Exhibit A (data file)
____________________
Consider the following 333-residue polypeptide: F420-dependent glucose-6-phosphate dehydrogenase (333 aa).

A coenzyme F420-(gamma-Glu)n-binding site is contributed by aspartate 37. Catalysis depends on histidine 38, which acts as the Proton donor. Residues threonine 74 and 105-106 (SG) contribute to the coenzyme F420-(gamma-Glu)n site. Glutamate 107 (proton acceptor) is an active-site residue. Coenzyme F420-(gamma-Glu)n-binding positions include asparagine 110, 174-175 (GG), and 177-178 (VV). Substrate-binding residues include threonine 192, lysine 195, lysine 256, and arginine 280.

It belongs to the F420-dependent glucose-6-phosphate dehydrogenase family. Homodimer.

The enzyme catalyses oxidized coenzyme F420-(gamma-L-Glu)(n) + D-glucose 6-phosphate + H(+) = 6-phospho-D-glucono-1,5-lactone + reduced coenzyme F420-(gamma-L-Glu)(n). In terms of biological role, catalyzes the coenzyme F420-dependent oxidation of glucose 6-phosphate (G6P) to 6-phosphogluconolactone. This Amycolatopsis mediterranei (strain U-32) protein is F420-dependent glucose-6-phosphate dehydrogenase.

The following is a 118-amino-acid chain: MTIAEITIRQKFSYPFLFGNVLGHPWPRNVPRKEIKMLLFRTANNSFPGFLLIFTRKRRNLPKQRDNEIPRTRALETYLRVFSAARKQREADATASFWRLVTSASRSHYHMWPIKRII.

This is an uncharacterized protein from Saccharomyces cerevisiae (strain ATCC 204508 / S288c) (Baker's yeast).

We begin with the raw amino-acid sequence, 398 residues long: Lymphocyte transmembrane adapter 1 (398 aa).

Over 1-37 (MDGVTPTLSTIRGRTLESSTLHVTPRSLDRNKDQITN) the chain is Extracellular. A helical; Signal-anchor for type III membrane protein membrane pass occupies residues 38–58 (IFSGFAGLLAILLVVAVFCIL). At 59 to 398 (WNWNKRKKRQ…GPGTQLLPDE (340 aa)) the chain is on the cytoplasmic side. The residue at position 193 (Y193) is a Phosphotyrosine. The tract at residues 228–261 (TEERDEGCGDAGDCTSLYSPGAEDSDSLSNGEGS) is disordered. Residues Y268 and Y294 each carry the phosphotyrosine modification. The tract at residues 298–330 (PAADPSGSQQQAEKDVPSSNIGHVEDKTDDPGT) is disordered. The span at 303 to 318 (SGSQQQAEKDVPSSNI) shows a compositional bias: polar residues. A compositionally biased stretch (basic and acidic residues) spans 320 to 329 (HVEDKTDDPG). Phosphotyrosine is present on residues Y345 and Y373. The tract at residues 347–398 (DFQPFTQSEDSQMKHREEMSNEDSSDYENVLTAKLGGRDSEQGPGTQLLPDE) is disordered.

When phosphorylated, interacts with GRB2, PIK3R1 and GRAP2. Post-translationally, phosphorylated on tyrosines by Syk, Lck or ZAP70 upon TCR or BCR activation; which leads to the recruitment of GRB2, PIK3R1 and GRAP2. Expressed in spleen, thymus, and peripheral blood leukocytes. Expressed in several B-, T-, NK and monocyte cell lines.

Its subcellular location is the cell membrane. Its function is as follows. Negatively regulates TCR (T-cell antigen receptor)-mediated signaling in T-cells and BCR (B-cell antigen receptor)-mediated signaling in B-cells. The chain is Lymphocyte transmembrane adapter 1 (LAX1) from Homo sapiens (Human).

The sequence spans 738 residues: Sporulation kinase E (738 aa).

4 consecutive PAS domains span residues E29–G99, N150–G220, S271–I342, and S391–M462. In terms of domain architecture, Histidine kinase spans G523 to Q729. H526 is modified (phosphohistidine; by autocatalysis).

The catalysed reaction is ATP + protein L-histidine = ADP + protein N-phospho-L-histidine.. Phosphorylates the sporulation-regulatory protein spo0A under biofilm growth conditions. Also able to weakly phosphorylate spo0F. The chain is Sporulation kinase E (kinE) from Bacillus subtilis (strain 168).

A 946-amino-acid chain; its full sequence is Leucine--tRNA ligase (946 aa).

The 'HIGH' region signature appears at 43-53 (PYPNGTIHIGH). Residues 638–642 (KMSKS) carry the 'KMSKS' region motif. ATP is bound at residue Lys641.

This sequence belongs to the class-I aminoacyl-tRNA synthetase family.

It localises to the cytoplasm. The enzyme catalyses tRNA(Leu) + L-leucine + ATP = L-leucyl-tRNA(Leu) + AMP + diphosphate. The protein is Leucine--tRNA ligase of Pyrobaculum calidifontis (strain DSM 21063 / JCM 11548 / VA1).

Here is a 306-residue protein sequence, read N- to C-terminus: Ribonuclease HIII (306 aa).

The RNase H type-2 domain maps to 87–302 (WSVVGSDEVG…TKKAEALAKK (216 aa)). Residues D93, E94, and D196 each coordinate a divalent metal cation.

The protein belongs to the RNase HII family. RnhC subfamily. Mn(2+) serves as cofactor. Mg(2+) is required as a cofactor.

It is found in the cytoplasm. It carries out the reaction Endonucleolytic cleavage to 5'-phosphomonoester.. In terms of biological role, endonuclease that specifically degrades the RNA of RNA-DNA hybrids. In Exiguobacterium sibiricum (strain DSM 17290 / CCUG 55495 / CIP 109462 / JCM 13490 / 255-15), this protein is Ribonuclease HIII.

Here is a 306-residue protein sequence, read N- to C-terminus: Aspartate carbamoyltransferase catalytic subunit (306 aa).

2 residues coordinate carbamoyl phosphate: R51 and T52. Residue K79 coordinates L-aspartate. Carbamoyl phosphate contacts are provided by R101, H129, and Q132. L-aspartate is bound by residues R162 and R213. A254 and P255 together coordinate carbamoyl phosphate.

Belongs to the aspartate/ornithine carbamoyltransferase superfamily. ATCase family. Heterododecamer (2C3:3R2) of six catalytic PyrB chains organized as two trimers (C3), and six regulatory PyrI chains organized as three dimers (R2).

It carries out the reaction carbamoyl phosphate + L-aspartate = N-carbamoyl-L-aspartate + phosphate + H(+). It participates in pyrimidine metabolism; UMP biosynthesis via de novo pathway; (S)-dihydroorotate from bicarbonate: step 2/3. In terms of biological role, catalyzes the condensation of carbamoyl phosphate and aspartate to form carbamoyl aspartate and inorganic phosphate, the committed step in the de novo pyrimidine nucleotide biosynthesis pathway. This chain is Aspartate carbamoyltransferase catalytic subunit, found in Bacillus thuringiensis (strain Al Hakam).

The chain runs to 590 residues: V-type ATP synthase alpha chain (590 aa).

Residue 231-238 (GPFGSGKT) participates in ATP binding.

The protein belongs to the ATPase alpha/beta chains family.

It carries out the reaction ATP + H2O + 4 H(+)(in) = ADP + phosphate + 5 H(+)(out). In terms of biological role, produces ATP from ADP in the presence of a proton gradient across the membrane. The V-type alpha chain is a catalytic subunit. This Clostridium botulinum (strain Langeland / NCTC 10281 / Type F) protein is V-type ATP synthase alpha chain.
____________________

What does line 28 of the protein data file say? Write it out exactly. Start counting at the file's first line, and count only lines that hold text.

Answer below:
The protein belongs to the ATPase alpha/beta chains family.